On The Flow Modeling Through The Valve Assembly In Engine Cycle Simulations 2000-01-0570
In this paper the 1-D modeling of flow through the assembly of valve and port in internal combustion engines is discussed. Three dimensional effects and flow losses close to the valve are accounted for through the experimental effective area, determined at a steady flow bench. The steady flow bench is standard equipment, widely used for engine design and development. The classic method is adequate to the purpose as long as the objective of measuring the effective area is a comparative process for the experimental improvement of the flow through the valves. On the contrary, if the effective area is used for engine cycle simulation, the experimental results must be considered with care.
It is demonstrated in this study that, for the outflow from a cylinder to a valve, standard experimental practice can sometimes produce a significant error on the flow rate predicted by simulation. The paper proposes a correction on the valve effective area, based on the geometry of the system and one handbook value.
An experimental campaign has been carried out at a traditional flow bench on the head of a high performance four stroke engine in order to validate the proposed theory and to gain a better insight on the flow patterns. For this particular engine, the influence of the throttle plate on the flow through the intake valve is assessed. Concerning the exhaust system, the steady test setup is discussed, with the help of experiments.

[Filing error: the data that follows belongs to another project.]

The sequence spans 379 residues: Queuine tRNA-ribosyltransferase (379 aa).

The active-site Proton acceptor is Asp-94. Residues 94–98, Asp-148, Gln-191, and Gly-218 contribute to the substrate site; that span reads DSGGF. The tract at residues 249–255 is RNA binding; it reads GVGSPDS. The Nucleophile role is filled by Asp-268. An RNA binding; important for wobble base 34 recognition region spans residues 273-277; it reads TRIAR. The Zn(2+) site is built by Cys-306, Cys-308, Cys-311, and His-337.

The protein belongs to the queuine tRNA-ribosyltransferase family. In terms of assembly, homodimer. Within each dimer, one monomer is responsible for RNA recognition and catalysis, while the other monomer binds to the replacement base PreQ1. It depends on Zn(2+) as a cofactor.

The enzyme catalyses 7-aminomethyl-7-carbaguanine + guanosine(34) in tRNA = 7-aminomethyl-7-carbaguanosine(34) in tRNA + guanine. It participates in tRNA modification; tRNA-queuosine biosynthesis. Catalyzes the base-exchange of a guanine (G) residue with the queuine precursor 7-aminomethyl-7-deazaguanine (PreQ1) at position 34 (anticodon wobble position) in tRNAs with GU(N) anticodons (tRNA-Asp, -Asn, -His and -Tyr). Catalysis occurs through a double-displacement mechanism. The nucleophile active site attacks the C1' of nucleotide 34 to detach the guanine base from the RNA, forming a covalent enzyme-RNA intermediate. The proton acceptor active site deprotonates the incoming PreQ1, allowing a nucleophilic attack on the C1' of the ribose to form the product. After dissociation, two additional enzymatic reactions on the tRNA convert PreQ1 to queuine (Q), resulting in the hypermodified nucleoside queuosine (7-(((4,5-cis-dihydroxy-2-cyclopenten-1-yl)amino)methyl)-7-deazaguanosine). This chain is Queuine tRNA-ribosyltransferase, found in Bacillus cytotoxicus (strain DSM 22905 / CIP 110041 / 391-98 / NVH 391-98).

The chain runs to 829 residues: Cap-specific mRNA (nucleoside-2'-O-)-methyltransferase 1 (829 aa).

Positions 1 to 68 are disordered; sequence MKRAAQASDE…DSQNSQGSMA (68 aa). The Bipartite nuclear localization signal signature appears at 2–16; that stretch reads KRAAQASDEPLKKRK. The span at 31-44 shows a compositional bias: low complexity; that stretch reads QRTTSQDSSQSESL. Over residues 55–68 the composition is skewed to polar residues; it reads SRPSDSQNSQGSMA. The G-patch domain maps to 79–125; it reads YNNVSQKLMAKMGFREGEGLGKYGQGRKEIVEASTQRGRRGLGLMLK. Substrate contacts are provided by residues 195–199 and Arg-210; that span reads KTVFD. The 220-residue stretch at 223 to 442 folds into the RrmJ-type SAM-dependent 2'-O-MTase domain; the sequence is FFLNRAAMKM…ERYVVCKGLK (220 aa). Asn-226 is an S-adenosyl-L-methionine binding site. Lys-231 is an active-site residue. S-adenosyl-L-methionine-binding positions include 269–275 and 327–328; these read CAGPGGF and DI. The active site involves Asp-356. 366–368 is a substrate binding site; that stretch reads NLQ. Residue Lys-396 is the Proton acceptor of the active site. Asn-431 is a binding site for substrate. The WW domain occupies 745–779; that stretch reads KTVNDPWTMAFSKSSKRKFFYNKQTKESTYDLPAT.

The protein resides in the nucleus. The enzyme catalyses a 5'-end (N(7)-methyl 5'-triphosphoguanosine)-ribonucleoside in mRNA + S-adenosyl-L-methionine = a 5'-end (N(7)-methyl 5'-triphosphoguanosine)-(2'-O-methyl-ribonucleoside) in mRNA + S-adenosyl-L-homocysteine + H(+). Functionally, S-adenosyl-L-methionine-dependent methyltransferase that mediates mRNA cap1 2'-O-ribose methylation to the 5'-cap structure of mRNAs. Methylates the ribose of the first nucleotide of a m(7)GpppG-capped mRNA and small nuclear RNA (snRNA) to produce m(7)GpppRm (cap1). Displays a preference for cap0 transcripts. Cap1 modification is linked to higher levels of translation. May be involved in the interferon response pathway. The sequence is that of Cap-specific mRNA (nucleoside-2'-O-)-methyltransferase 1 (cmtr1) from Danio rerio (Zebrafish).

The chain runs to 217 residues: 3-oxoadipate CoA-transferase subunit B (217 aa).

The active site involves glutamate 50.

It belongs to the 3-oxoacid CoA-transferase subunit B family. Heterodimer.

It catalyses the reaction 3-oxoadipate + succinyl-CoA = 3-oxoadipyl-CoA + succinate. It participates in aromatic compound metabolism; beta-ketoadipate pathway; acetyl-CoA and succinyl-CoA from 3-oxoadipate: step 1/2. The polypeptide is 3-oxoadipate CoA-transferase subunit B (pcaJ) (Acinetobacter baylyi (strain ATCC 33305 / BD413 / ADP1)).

A simple theory has been built up in order to derive, from standard experiments, values of corrected effective areas to be introduced in the model of the intake system. Experiments have been integrated by data provided by steady 3-D CFD simulation, and/or by handbook.
Finally, the model, adjusted according to the above theory, has been applied to the 1-D cycle simulation of the engine. The corrections produce some variations on volumetric efficiency and pumping mean effective pressure, at both partial and full load. Large differences have been found in pressure and mass flow rate traces, particularly at partial load.